A lecture by Melissa Bilal (University of Chicago)
Thursday, May 10, 2018
1234 Public Affairs
During WWI, the initially secret Royal Prussian Phonographic Commission (Königlich-Preußische Phonographische Kommission) made recordings from the prisoners of war held in various different camps across German territories. Among the interns detained in these camps were Russian Armenian soldiers. In my talk, I will present samples of songs and speech in Armenian, Georgian, and Turkish captured a century ago from these men by the use of the phonograph and gramophone technologies. I will also share the pieces of information we have on the lives of these soldiers. My talk will contextualize these recording sessions held in POW camps within the history of wartime anthropology. It will critically address the large-scale imperial, colonial, and racialized knowledge production endeavor by musicologists, linguists, ethnographers, and physical anthropologists that regarded the Prussian and Austro-Hungarian internment camps as "laboratories." While questioning the conditions under which captives were turned into research subjects, it will interpret the repertoire through which the Armenian soldiers expressed themselves in the specific historical moment of 1916-1918. I will argue that the written documents and the voices passed onto us by the phonographic commission challenge the idea of an "archive" and/or a "museum" that the commission originally intended to put together.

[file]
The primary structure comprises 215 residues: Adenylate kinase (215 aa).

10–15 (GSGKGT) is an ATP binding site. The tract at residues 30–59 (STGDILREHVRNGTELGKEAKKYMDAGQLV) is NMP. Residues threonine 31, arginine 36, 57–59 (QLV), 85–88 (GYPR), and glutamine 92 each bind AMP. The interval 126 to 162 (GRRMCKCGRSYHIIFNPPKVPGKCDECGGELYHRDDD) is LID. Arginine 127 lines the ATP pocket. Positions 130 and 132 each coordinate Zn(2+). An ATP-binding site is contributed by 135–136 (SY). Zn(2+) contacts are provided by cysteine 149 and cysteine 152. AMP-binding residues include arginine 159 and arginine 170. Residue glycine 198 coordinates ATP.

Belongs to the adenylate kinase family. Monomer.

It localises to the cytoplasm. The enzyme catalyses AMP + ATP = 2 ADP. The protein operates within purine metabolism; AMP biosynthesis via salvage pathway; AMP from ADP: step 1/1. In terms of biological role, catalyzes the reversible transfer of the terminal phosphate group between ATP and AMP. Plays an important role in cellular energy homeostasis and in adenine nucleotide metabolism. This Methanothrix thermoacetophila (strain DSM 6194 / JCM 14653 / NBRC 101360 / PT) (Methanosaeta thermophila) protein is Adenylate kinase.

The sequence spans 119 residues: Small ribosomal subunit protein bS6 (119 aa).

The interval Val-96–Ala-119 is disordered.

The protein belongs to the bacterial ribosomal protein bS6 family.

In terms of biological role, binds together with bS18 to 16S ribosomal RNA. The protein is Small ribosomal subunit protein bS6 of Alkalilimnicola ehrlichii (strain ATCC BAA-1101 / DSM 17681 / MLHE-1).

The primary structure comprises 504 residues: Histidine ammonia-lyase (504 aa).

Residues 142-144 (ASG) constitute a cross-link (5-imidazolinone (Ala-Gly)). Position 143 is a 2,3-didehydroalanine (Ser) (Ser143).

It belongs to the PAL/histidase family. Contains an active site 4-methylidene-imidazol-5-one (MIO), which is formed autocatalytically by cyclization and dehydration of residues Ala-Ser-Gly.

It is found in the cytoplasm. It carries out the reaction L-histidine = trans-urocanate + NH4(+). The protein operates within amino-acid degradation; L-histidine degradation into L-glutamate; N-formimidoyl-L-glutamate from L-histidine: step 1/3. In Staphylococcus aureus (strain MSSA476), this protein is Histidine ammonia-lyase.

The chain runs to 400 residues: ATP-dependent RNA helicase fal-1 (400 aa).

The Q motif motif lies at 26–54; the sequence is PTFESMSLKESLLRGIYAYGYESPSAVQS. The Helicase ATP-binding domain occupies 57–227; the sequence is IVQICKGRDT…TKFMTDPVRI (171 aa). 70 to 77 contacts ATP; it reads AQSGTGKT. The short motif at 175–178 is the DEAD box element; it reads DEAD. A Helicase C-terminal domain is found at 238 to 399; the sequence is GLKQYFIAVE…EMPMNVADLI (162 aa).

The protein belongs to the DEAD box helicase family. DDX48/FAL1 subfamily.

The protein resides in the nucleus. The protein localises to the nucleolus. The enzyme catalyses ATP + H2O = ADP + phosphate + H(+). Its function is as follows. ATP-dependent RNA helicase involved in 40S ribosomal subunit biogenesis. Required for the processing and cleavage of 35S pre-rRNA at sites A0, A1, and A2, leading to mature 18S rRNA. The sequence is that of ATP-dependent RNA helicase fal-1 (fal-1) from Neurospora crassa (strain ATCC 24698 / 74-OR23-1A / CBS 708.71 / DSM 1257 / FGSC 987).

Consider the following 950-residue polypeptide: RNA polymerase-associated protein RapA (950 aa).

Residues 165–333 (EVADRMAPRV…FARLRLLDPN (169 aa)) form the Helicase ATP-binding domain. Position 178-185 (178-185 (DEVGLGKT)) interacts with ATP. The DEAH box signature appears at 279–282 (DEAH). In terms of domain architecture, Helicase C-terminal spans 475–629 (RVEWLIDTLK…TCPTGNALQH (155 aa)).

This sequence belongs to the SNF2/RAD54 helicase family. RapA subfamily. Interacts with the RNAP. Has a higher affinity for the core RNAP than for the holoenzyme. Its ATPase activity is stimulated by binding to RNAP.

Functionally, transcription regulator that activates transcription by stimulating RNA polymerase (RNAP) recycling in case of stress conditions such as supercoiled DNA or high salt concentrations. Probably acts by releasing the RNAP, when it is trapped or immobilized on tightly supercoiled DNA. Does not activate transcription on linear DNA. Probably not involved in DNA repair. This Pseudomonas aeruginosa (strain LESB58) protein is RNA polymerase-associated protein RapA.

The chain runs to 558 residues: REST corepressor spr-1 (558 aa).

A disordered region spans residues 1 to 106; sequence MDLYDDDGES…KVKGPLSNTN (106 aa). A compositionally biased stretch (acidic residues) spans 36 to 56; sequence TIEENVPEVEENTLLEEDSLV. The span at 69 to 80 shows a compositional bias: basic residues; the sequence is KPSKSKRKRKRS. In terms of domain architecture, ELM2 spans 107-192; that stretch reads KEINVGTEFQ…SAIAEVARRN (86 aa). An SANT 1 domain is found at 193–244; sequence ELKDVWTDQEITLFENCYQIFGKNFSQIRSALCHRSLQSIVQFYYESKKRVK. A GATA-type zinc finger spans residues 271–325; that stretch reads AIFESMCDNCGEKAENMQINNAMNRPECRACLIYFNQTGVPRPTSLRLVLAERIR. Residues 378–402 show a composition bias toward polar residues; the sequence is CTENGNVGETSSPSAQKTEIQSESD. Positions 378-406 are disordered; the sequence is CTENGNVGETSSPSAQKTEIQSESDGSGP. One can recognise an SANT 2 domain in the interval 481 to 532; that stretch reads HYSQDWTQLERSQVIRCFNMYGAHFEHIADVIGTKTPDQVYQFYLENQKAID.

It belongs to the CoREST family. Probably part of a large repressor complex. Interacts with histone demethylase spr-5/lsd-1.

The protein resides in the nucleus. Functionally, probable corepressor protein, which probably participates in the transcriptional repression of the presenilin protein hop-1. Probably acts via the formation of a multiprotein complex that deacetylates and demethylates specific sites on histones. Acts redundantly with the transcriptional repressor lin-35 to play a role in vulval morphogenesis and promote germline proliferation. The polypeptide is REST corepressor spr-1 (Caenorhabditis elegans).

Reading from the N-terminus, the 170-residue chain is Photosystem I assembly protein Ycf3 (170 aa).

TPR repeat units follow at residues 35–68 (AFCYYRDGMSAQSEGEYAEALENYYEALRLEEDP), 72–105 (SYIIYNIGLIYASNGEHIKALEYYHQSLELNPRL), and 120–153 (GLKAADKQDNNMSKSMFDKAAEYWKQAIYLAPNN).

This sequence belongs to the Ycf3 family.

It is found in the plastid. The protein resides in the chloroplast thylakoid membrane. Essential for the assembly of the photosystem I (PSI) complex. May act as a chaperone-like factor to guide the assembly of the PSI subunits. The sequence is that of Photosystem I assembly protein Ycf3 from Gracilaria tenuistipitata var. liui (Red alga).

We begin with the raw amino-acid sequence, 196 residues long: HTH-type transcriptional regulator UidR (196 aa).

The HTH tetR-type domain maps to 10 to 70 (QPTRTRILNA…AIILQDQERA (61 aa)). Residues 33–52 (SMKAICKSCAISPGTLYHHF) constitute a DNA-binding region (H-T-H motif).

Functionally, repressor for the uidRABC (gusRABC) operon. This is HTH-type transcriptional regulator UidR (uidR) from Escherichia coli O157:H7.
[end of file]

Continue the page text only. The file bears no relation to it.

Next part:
Melissa Bilal is Dumanian Visiting Professor of Armenian Studies in Near Eastern Languages and Civilizations at the University of Chicago. She is currently working on her monograph, The Wake Up Lullaby: Gender and the Song of the Armenian Revolution and co-working with Lerna Ekmekçioğlu on Feminism in Armenian: An Interpretive Anthology and Digital Archive.
Sponsor(s): Center for Near Eastern Studies, The Richard Hovanissian Chair of Modern Armenian History at UCLA